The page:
It may perhaps be thought superfluous to offer arguments to prove the utility of the UNION, a point, no doubt, deeply engraved on the hearts of the great body of the people in every state, and one, which it may be imagined has no adversaries. But the fact is, that we already hear it whispered in the private circles of those who oppose the new constitution, that the Thirteen States are of too great extent for any general system, and that we must of necessity resort to separate confederacies of distinct portions of the whole.* This doctrine will, in all probability, be gradually propagated, till it has votaries enough to countenance an open avowal of it. For nothing can be more evident, to those who are able to take an enlarged view of the subject, than the alternative of an adoption of the new Constitution, or a dismemberment of the Union. It will therefore be of use to begin by examining the advantages of that Union, the certain evils and the probable dangers, to which every State will be exposed from its dissolution. This shall accordingly constitute the subject of my next address.
The Federalist No. 2
October 31, 1787
To the People of the State of New York.
When the people of America reflect that they are now called upon to decide a question, which, in its consequences, must prove one of the most important, that ever engaged their attention, the propriety of their taking a very comprehensive, as well as a very serious view of it, will be evident.
Nothing is more certain than the indispensable necessity of Government, and it is equally undeniable, that whenever and however it is instituted, the people must cede to it some of their natural rights, in order to vest it with requisite powers. It is well worthy of consideration therefore, whether it would conduce more to the interest of the people of America, that they should, to all general purposes, be one nation, under one fderal Government, than that they should divide themselves into separate confederacies, and give to the head of each, the same kind of powers which they are advised to place in one national Government.
It has until lately been a received and uncontradicted opinion, that the prosperity of the people of America depended on their continuing firmly united, and the wishes, prayers, and efforts of our best and wisest Citizens have been constantly directed to that object. But Politicians now appear, who insist that this opinion is erroneous, and that instead of looking for safety and happiness in union, we ought to seek it in a division of the States into distinct confederacies or sovereignties. However extraordinary this new doctrine may appear, it nevertheless has its advocates; and certain characters who were much opposed to it formerly, are at present of the number. Whatever may be the arguments or inducements, which have wrought this change in the sentiments and declarations of these Gentlemen, it certainly would not be wise in the people at large to adopt these new political tenets without being fully convinced that they are founded in truth and sound Policy.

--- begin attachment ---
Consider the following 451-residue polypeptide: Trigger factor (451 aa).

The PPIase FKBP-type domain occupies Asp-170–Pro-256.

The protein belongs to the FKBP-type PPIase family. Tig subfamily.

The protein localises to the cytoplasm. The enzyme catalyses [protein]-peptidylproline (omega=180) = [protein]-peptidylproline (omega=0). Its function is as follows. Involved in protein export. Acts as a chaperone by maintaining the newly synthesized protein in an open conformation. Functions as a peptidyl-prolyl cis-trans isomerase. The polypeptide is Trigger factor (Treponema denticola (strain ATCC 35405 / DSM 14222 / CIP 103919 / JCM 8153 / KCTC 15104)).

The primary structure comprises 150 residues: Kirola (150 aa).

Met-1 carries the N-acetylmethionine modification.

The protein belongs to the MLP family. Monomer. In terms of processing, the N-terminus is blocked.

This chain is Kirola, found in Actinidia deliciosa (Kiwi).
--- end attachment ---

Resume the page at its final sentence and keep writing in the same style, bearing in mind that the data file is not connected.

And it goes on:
It has often given me pleasure to observe, that Independent America was not composed of detached and distant territories, but that one connected, fertile, wide spreading country was the portion of our western sons of liberty. Providence has in a particular manner blessed it with a variety of soils and productions, and watered it with innumerable streams, for the delight and accomodation of its inhabitants. A succession of navigable waters forms a kind of chain round its borders, as if to bind it together; while the most noble rivers in the world, running at convenient distances, present them with highways for the easy communication of friendly aids, and the mutual transportation and exchange of their various commodities.
With equal pleasure I have as often taken notice, that Providence has been pleased to give this one connected country, to one united people, a people descended from the same ancestors, speaking the same language, professing the same religion, attached to the same principles of government, very similar in their manners and customs, and who, by their joint counsels, arms and efforts, fighting side by side throughout a long and bloody war, have nobly established their general Liberty and Independence.